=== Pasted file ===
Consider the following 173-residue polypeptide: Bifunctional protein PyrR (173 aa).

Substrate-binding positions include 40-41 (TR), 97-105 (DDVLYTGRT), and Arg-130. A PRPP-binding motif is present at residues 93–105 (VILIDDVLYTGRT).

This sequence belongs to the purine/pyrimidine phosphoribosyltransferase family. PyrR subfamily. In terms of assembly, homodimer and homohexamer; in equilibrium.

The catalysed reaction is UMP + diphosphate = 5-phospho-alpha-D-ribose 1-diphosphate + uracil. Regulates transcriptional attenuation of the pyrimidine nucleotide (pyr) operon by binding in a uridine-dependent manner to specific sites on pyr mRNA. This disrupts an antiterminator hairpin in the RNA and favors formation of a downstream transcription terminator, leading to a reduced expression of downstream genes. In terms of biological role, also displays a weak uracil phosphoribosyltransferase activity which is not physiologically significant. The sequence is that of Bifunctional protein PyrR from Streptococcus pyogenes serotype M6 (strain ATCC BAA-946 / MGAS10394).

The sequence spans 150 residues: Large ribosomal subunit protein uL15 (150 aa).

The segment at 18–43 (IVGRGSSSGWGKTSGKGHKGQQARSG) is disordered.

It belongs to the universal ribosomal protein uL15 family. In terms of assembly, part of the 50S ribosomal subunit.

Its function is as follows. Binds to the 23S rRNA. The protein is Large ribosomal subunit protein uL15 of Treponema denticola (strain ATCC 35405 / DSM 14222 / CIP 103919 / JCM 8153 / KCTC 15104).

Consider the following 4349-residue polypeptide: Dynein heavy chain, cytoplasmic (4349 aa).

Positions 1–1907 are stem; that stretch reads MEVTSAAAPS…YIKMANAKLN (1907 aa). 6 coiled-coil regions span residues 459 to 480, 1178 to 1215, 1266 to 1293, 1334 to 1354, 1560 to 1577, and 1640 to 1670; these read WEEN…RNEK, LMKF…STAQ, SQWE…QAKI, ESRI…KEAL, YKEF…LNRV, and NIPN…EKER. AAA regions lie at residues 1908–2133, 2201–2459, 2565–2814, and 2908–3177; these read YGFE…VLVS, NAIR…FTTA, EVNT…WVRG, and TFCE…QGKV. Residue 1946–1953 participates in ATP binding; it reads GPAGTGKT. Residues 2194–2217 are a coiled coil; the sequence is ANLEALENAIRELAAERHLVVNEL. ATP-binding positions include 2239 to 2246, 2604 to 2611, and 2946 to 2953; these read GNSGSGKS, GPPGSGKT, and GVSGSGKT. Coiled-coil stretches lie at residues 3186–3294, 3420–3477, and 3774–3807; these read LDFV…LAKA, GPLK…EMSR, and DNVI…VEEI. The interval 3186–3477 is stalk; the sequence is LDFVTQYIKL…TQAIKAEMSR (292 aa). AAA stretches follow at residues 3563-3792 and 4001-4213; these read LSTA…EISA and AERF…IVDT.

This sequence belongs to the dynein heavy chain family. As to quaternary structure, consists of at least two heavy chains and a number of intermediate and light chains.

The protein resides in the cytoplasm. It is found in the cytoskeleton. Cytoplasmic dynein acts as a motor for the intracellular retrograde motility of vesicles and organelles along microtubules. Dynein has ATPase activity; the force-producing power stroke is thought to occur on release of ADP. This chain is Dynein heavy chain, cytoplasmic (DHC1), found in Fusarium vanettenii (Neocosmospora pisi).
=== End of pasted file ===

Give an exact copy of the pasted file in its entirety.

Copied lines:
Consider the following 173-residue polypeptide: Bifunctional protein PyrR (173 aa).

Substrate-binding positions include 40-41 (TR), 97-105 (DDVLYTGRT), and Arg-130. A PRPP-binding motif is present at residues 93–105 (VILIDDVLYTGRT).

This sequence belongs to the purine/pyrimidine phosphoribosyltransferase family. PyrR subfamily. In terms of assembly, homodimer and homohexamer; in equilibrium.

The catalysed reaction is UMP + diphosphate = 5-phospho-alpha-D-ribose 1-diphosphate + uracil. Regulates transcriptional attenuation of the pyrimidine nucleotide (pyr) operon by binding in a uridine-dependent manner to specific sites on pyr mRNA. This disrupts an antiterminator hairpin in the RNA and favors formation of a downstream transcription terminator, leading to a reduced expression of downstream genes. In terms of biological role, also displays a weak uracil phosphoribosyltransferase activity which is not physiologically significant. The sequence is that of Bifunctional protein PyrR from Streptococcus pyogenes serotype M6 (strain ATCC BAA-946 / MGAS10394).

The sequence spans 150 residues: Large ribosomal subunit protein uL15 (150 aa).

The segment at 18–43 (IVGRGSSSGWGKTSGKGHKGQQARSG) is disordered.

It belongs to the universal ribosomal protein uL15 family. In terms of assembly, part of the 50S ribosomal subunit.

Its function is as follows. Binds to the 23S rRNA. The protein is Large ribosomal subunit protein uL15 of Treponema denticola (strain ATCC 35405 / DSM 14222 / CIP 103919 / JCM 8153 / KCTC 15104).

Consider the following 4349-residue polypeptide: Dynein heavy chain, cytoplasmic (4349 aa).

Positions 1–1907 are stem; that stretch reads MEVTSAAAPS…YIKMANAKLN (1907 aa). 6 coiled-coil regions span residues 459 to 480, 1178 to 1215, 1266 to 1293, 1334 to 1354, 1560 to 1577, and 1640 to 1670; these read WEEN…RNEK, LMKF…STAQ, SQWE…QAKI, ESRI…KEAL, YKEF…LNRV, and NIPN…EKER. AAA regions lie at residues 1908–2133, 2201–2459, 2565–2814, and 2908–3177; these read YGFE…VLVS, NAIR…FTTA, EVNT…WVRG, and TFCE…QGKV. Residue 1946–1953 participates in ATP binding; it reads GPAGTGKT. Residues 2194–2217 are a coiled coil; the sequence is ANLEALENAIRELAAERHLVVNEL. ATP-binding positions include 2239 to 2246, 2604 to 2611, and 2946 to 2953; these read GNSGSGKS, GPPGSGKT, and GVSGSGKT. Coiled-coil stretches lie at residues 3186–3294, 3420–3477, and 3774–3807; these read LDFV…LAKA, GPLK…EMSR, and DNVI…VEEI. The interval 3186–3477 is stalk; the sequence is LDFVTQYIKL…TQAIKAEMSR (292 aa). AAA stretches follow at residues 3563-3792 and 4001-4213; these read LSTA…EISA and AERF…IVDT.

This sequence belongs to the dynein heavy chain family. As to quaternary structure, consists of at least two heavy chains and a number of intermediate and light chains.

The protein resides in the cytoplasm. It is found in the cytoskeleton. Cytoplasmic dynein acts as a motor for the intracellular retrograde motility of vesicles and organelles along microtubules. Dynein has ATPase activity; the force-producing power stroke is thought to occur on release of ADP. This chain is Dynein heavy chain, cytoplasmic (DHC1), found in Fusarium vanettenii (Neocosmospora pisi).